Live Studio Sessions | KNKX

Live Studio Sessions

When Anat Cohen returned to the KPLU studios this spring, the bright young star of the clarinet was joined by a piano great who’s been looking back on a fantastic career. Live in our studios, the two friends were intently focused on the moment at hand.

The pair talked about their shared love of New York City, where they both live and play, and about the intimacy of the duet setting. Fred also shared his thoughts on the new documentary "The Ballad Of Fred Hersch," and his own upcoming memoir, "Good Things Happen Slowly."

Parker Miles Blohm / KPLU

At a certain point in her not-too-distant past, Seattle’s Eugenie Jones decided she needed to give herself a challenge, something to make her feel more alive.  She decided to try her hand at jazz singing.  It worked out.  

In 2013, Eugenie won the Earshot Jazz Society award for best recording of the year with her debut CD, "Black Lace, Blue Tears".  Her second CD, "Come Out Swingin’," nabbed her the Earshot award for best vocal recording of the year.  So, how did she do it?  Listen to this live studio session and find out.

Eugenie Jones - vocals

Michael Goude

In his third visit to the KNKX studios, Christian McBride’s recent trio album "Live at the Village Vanguard" had just earned him a Grammy for best improvised jazz solo, and let us in on the little-known fact that 99 percent of the big awards that night are awarded well before the national telecast, and that he never gets tired of the red carpet.

The funk-jazz trio, McTuff did their first KPLU live studio session at 12:15 on an otherwise ordinary afternoon in 2015.  Before the performance, McTuff’s leader and organist, Joe Doria, asked if they should "tone things down" since it was early in the day.  We said they should follow their collective muse.  They did, and they rocked the house.  

A year later they came back and did it all over again — only different.  Here it is.

Joe Doria—organ

D’vonne Lewis—drums

Andy Coe—guitar

Back it 2012, pianist Cyrus Chestnut came to KPLU and treated us to a live, solo piano studio session and a delightfully lively conversation.  Recently, he did it again, only differently.  Different songs and different stories with the same result as his earlier visit—a good time was had by all. 

You’ll love all the songs and we think you’ll particularly like the story about the 9-year-old Cyrus begging his mom to buy him a Thelonious Monk album at Woolworth’s and then taking it to school for show and tell.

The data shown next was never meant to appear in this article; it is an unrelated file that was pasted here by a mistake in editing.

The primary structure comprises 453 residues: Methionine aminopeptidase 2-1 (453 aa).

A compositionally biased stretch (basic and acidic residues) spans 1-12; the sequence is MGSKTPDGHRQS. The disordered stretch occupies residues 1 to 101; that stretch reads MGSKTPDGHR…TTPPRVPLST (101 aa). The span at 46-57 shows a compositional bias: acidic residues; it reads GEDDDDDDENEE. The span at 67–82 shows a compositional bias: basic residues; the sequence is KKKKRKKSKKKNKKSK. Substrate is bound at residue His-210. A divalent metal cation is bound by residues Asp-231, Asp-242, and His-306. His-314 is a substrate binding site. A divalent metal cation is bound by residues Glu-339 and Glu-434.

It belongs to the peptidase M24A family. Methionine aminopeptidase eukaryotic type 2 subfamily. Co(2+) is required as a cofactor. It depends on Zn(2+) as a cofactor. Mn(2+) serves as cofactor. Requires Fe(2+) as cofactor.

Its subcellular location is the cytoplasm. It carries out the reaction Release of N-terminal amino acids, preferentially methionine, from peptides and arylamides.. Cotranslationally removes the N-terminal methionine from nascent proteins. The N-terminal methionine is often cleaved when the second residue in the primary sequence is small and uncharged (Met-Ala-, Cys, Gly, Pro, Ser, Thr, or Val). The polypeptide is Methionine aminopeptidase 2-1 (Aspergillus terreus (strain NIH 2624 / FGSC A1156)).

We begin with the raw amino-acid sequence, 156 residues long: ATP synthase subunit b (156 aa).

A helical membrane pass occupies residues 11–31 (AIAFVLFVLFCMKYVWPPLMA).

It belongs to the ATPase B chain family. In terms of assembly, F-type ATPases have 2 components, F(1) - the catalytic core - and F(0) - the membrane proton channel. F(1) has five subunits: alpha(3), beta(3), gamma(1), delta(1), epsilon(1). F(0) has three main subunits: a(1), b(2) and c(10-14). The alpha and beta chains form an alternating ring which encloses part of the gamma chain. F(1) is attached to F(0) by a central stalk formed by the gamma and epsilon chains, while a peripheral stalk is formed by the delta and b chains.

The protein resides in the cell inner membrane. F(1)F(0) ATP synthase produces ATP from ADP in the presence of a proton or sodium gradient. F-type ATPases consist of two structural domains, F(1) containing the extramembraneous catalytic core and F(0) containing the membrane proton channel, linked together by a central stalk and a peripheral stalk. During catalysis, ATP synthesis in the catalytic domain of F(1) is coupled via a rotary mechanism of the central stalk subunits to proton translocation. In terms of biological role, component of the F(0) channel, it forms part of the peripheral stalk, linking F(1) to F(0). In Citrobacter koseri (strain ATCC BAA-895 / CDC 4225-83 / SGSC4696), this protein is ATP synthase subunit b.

Jazz pianist, composer and political activist Abdullah Ibrahim is a true citizen of the world.  He was born and raised in South Africa and has since lived in many countries, spreading the messages of music and freedom wherever he is. 

In this rare and wonderful live studio session, Abdullah treats us to solo piano performances of three of his many compositions as well as a wide-ranging and open-hearted conversation with KPLU/Jazz24 host, Mary McCann.

Parker Miles Blohm / KPLU

Cory Weeds is a key member of the Vancouver B.C. jazz scene. The longtime owner of the Cellar jazz club is now focused on live jazz all around the city, including the TD Vancouver International Jazz Festival (June 24 through July 3).

He's also one of Vancouver's top sax players. His latest album, "This Happy Madness," features the trio of all-star drummer Jeff Hamilton, and shows Cory at the top of his game.

Parker Miles Blohm

The first Ballard Jazz Festival took place in 2003.  The most recent Ballard Jazz Festival (the fourteenth annual) took place this past May.  In the intervening years the festival has grown, continued to get better and better and is now internationally known.

Few singers can match the sheer emotional power of Janiva Magness's voice. Over a 30-year career she has gradually found her own songwriting voice as well. 

“The voice is something that allows us to communicate past the limitations of the left brain,” Magness says. “It’s the primary instrument, the first instrument … and more than that, too. The voice has the power to link all the parts of ourselves—the brain, the heart, and even the spirit and the soul. That’s why the ability to sing is a gift, and I love nothing more than sharing it.”

Parker Miles Blohm / KPLU

Two-time Grammy nominee Jane Monheit returned to our studios for another exclusive session this spring, hot on the heels of her latest album, a tribute to Ella Fitzgerald's legendary recordings of the Great American Songbook.

Monheit is no stranger to these timeless standards, as she reminds us with gorgeous, intimate performances of classics by Cole Porter, Duke Ellington, and the Gershwins - with her longtime musical partner Michael Kanan her only accompaniment at the piano.